What’s so shocking about The Shocking Miss Pilgrim? Well, she’s a 19th century female who wants to work in an office. And she also wants the vote for women. In terms of the film, it’s somewhat shocking to find Betty Grable working in a profession other than as a showgirl in a film that allows for only the briefest glimpse of her famous legs. And the film boasts a new score by George Gershwin even though the composer had been dead for almost ten years before the film’s release.
Distributed By: N/A
Video Resolution and Encode: 480I/MPEG-2
Aspect Ratio: 1.33:1
Audio: English 2.0 DD
Rating: Not Rated
Run Time: 1 Hr. 24 Min.
Package Includes: DVDAmray
Disc Type: DVD-R
Release Date: 02/01/2013
Newly graduated from a New York business college as a secretarial specialist known as a type-writer (named for the newly manufactured Remington machine which a few students had mastered), Cynthia Pilgrim (Betty Grable) is assigned to work for the Pritchard Shipping Company in Boston, an all-male establishment. Company president John Pritchard (Dick Haymes) isn’t keen about having a woman in the office, but his starchy Aunt Alice Pritchard (Anne Revere) demands that he give the young graduate a trial. She charms the office with her skill and efficiency, and she’s eventually hired full-time. Alice is so impressed with Cynthia that she takes her along to her suffrage meeting and introduces her to the members as an example of a woman blazing a new trail in the business world. Cynthia becomes a leader in the movement which makes life with John a bit difficult since he’s fallen in love with her but can’t adjust his old-fashioned ways of thinking about women’s places in business and politics.
The Production Rating: 3.5/5
Though the basic story is sound (by Ernest and Frederica Maas; screenplay by director George Seaton), the movie is fluffier in nature than it is a serious look at women’s changing roles told in a musical idiom. To its credit, this movie is something rare for Betty Grable, a book musical with numbers which reflect and extend dramatic scenes, but musical comedy tropes like a tedious final reel spat to separate the lovebirds are firmly in place and take away a bit from its original qualities. The George and Ira Gershwin score was allegedly culled from trunk songs and scraps of music left behind after George’s death, reworked by brother Ira and Kay Swift into a workmanlike score for the film. It didn’t produce any standards, but there are a couple of nifty items: the jaunty “But Not in Boston” sung by Cynthia’s fellow Boston-hating roomers, a charming duet for Cynthia and John “Aren’t You Kind of Glad We Did?’ (sung in a hansom cab), and the sweet love song “For You, For Me, For Evermore.” George Seaton’s direction is nothing special apart from a stylish moment after the lovers quarrel where Cynthia sees John’s reflection in a mirror singing to her followed by the remainder of the scene filmed and reflected into the same mirror.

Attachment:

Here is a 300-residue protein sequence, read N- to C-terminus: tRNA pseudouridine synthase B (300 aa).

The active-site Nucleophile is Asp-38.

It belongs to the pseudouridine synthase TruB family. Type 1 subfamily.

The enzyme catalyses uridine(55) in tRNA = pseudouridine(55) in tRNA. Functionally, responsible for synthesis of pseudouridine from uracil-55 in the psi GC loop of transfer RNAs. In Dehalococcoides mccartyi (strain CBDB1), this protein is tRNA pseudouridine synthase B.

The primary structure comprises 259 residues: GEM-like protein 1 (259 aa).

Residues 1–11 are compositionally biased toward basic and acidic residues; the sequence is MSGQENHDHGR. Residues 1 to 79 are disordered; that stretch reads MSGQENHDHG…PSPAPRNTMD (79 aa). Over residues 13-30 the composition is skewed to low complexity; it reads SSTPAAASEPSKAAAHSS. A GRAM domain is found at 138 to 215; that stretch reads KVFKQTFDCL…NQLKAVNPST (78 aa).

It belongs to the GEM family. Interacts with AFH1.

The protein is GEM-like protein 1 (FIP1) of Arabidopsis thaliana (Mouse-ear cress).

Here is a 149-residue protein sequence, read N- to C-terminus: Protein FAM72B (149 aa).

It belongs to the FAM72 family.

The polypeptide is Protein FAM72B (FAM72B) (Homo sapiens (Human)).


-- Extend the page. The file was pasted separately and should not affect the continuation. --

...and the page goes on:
Betty Grable is in marvelously warm voice for the movie making 1947 a highlight year for her (her other film that year, Mother Wore Tights, was much more popular than this one and is probably her best film), and seems tailor-made for the 1874 fashions she sports throughout the movie. Dick Haymes, never a strong actor but with a mellow baritone voice which melds beautifully with Grable’s, is acceptable as the set-in-his-ways uptight Bostonian though the script doesn’t do him any favors explaining his turnaround in his belief system by film’s end. Anne Revere gives her usual no-nonsense performance as the crusty aunt, and Gene Lockhart is similarly crusty as the office manager whose opinion of Miss Pilgrim changes over time. Elizabeth Patterson is her delightfully scatty self as Cynthia’s landlady, and Allyn Joslyn gets some fun moments as the most vocal of the anti-Boston roomers.
The film is presented in its original theatrical 1.33:1 aspect ratio. Though the transfer isn’t as unnaturally dark as the one for Wabash Avenue, it does have some issues with darkness in scenes from time to time. Color isn’t as always over-saturated either as in that other film, and sometimes it’s quite striking and appealingly lush, though occasionally hues can get too hot and unnaturally bright. There is also some color fringing in a couple of scenes. Black levels can be good but in the darker scenes can verge on crushing. The element used for the transfer is much cleaner than the one used for Wabash Avenue, though there are specks here and there but thankfully no reel change markers as in the other transfer. The film has been divided into chapters every ten minutes so this film has 9 chapters.
Video Rating: 3.5/5 3D Rating: NA
The Dolby Digital 2.0 encode is decoded by Dolby Prologic into the center channel. Fidelity is surprisingly good once the volume level is turned down to prevent distortion. There is some low level hiss that can be heard during the quieter scenes, but it’s not overly distracting. Otherwise, this is a strong mono sound mix typical of its era.
Audio Rating: 3.5/5
There are no special features on this made-on-demand disc.
Special Features Rating: 0/5
The Shocking Miss Pilgrim offers a welcome change of pace from too many Betty Grable/showgirl musicals, and while the Gershwin songs might not be ones that the team is the most well known for, on their own they’re tuneful and in some cases quite lovely.
Overall Rating: 3.5/5
Reviewed By: Matt Hough
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